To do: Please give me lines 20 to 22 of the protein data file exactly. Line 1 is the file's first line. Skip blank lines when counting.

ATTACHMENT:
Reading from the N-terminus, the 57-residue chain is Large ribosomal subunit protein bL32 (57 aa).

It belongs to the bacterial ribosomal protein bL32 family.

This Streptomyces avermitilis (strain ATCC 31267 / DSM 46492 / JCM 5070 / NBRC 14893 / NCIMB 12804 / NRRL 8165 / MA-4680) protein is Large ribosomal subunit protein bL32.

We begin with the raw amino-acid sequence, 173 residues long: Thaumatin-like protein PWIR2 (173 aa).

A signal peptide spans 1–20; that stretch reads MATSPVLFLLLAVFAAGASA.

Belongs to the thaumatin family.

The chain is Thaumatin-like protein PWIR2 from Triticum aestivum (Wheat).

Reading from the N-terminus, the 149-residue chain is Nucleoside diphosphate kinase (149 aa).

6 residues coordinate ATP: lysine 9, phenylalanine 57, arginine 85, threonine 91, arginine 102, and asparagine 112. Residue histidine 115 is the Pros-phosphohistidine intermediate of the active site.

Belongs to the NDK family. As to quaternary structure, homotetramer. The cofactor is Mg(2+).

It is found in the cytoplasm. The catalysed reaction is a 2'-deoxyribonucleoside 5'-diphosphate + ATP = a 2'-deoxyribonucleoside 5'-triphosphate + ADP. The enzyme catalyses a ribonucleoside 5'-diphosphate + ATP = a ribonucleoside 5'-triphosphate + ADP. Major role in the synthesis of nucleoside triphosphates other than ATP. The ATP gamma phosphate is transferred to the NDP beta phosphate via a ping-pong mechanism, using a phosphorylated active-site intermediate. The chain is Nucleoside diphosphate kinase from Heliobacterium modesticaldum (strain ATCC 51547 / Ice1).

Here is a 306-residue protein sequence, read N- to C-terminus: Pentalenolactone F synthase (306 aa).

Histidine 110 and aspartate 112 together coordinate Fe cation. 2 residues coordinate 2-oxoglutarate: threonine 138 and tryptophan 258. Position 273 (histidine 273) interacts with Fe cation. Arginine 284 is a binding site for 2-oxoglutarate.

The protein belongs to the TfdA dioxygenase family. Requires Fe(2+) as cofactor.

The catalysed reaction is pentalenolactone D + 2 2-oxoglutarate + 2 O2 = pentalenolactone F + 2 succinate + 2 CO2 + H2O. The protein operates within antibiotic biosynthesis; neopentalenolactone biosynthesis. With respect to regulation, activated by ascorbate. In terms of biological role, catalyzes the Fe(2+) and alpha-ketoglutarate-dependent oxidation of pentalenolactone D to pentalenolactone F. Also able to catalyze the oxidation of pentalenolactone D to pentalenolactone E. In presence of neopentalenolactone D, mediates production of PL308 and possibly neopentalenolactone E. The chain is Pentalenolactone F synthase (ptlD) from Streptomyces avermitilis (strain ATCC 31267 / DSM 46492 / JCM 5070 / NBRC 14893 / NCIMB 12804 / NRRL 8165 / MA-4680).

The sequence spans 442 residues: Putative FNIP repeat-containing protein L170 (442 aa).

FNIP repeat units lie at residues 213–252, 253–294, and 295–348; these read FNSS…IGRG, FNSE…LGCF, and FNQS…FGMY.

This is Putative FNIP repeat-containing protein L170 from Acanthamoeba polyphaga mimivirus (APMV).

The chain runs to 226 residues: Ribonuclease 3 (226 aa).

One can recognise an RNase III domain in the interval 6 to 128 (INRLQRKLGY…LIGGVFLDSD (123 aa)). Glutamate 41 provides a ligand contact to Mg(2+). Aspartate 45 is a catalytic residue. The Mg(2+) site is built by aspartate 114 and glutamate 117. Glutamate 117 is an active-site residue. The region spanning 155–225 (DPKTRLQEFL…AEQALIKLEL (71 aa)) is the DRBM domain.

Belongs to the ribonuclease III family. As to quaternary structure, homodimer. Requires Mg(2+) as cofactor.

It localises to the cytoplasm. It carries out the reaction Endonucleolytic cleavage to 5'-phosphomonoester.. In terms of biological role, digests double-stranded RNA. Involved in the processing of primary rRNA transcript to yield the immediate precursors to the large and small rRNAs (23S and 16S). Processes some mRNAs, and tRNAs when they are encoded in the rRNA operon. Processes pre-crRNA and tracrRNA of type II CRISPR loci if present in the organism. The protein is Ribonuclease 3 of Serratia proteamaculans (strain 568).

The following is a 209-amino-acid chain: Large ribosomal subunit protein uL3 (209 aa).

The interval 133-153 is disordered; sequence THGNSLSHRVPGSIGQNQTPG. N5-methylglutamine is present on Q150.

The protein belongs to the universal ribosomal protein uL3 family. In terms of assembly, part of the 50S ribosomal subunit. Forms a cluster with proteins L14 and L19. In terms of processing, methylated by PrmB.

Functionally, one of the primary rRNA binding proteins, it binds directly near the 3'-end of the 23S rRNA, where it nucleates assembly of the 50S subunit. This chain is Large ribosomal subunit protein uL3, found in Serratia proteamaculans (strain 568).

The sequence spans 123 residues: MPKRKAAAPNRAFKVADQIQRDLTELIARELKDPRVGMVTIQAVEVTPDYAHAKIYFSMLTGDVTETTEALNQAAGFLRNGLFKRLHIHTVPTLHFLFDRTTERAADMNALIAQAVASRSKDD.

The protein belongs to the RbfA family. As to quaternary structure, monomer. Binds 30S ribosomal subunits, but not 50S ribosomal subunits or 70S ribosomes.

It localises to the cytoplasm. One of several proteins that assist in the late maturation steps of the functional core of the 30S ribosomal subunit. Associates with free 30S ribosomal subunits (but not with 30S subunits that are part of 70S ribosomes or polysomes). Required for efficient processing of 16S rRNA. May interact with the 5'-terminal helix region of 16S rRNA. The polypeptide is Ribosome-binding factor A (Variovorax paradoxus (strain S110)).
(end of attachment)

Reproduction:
One can recognise an RNase III domain in the interval 6 to 128 (INRLQRKLGY…LIGGVFLDSD (123 aa)). Glutamate 41 provides a ligand contact to Mg(2+). Aspartate 45 is a catalytic residue. The Mg(2+) site is built by aspartate 114 and glutamate 117. Glutamate 117 is an active-site residue. The region spanning 155–225 (DPKTRLQEFL…AEQALIKLEL (71 aa)) is the DRBM domain.

Belongs to the ribonuclease III family. As to quaternary structure, homodimer. Requires Mg(2+) as cofactor.

It localises to the cytoplasm. It carries out the reaction Endonucleolytic cleavage to 5'-phosphomonoester.. In terms of biological role, digests double-stranded RNA. Involved in the processing of primary rRNA transcript to yield the immediate precursors to the large and small rRNAs (23S and 16S). Processes some mRNAs, and tRNAs when they are encoded in the rRNA operon. Processes pre-crRNA and tracrRNA of type II CRISPR loci if present in the organism. The protein is Ribonuclease 3 of Serratia proteamaculans (strain 568).